An EFRC with potential: Bridging the gaps between catalysis communities
Many of us are taught in secondary school about catalysts: “substances that speed up a chemical reaction without being consumed.” In the world around us, catalysis is present in many forms, from heterogeneous catalysts used in the processing of fossil fuels, to electrocatalysts in hydrogen fuel cells, to the enzymes in our own bodies. Despite the fact that all of these processes operate on similar principles, it can sometimes feel like the different disciplines within the umbrella of “catalysis” can be siloed from one another—with research communities even speaking in different dialects. Recent research by the Center for Molecular Electrocatalysis (CME) has bridged between these various genres of catalysis, providing perspective on just how universal some conclusions about the field might be.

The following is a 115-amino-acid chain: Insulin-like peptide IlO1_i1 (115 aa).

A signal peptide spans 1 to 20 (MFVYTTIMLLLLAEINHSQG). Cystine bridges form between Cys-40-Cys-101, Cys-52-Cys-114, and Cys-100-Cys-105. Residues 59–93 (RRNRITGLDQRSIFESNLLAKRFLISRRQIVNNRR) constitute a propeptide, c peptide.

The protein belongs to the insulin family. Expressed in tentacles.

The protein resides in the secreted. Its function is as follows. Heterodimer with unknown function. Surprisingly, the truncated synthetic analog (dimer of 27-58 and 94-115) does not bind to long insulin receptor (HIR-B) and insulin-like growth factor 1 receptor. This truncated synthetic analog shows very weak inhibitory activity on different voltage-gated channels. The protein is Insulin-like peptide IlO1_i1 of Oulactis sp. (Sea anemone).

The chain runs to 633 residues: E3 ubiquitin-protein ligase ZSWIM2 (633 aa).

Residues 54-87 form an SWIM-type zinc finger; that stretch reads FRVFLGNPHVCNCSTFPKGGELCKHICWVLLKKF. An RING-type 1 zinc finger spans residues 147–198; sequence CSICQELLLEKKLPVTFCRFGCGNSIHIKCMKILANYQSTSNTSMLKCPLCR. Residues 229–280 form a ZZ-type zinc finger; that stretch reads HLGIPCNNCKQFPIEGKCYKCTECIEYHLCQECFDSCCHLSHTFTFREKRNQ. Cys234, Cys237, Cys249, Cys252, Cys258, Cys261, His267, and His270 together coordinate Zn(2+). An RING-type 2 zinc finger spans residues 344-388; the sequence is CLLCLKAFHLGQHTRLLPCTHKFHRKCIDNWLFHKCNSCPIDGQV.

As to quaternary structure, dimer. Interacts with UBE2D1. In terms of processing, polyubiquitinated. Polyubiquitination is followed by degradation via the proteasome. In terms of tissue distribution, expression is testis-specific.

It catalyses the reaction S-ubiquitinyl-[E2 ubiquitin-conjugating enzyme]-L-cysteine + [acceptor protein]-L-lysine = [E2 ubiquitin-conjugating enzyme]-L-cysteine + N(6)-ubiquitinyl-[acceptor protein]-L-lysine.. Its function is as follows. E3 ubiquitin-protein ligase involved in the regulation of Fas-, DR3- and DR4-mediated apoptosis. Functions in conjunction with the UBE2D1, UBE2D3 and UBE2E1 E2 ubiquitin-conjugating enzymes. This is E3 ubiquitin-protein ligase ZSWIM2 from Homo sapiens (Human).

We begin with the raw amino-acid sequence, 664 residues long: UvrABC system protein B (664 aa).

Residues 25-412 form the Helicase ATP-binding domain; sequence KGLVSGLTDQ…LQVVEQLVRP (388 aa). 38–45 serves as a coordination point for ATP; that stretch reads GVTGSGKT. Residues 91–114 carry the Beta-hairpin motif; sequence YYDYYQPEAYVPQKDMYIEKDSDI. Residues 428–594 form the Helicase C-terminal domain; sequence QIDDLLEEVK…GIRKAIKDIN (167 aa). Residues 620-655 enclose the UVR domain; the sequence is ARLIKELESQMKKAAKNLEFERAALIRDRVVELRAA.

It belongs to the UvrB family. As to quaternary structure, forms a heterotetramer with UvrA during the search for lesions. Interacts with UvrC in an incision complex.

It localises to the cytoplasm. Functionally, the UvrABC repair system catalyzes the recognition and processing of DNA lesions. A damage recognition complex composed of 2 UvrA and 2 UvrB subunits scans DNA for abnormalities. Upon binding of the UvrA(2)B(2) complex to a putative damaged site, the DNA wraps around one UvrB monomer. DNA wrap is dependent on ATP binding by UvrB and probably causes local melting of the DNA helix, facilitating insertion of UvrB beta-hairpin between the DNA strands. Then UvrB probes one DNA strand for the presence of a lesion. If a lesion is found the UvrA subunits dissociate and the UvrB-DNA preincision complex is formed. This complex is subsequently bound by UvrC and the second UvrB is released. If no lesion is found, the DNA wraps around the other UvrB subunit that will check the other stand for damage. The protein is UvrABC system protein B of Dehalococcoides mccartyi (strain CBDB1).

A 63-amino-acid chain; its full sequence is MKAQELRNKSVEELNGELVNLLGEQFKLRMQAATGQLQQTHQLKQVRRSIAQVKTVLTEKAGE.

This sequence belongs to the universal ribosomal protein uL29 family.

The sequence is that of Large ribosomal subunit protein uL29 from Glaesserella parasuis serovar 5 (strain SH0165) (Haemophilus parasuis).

The CME, led by Pacific Northwest National Laboratory, was formed in 2009 with the goal of controlling chemical transformations for energy applications. Populated mostly by chemists and chemical engineers, the primary focus of this EFRC is to study the interconversion of electrical energy and the energy stored in chemical bonds. These electron-driven chemical transformations, when achieved with catalysts, are referred to by the titular term “electrocatalysis.” One example of an electrocatalytic system is a hydrogen fuel cell, which now powers some cars with electricity generated from the oxidation of hydrogen rather than gasoline or diesel. Unlike a battery, a fuel cell is fed with streams of fuel and oxidant in order to release energy, but it can sustain that process as long as those feeds are supplied, making a fuel cell similar to a combustion engine. However, unlike a combustion engine, the reactions can take place without a rapid and sudden release of energy; in fact, they occur in two parts, known as “half-reactions,” that are physically separated from one another. In a fuel cell, hydrogen gas (the fuel) and oxygen gas from the air (the oxidant) are fed into a system loaded with catalysts, which are often powders of noble metals such as platinum supported on a sheet of carbon. Hydrogen is split into protons and electrons at the anode; the electrons in this process can flow through an external circuit to do work, while the protons move across the cell—often through a semipermeable membrane—and are combined with oxygen gas and electrons at the cathode to produce water. A single anode–cathode pair, a “cell” in this process, produces a voltage of a little more than 1 V; however, many of these cells can be connected in series to form a “stack” to increase the supplied voltage, which is usually in the 300–800 V range for today’s electric motors.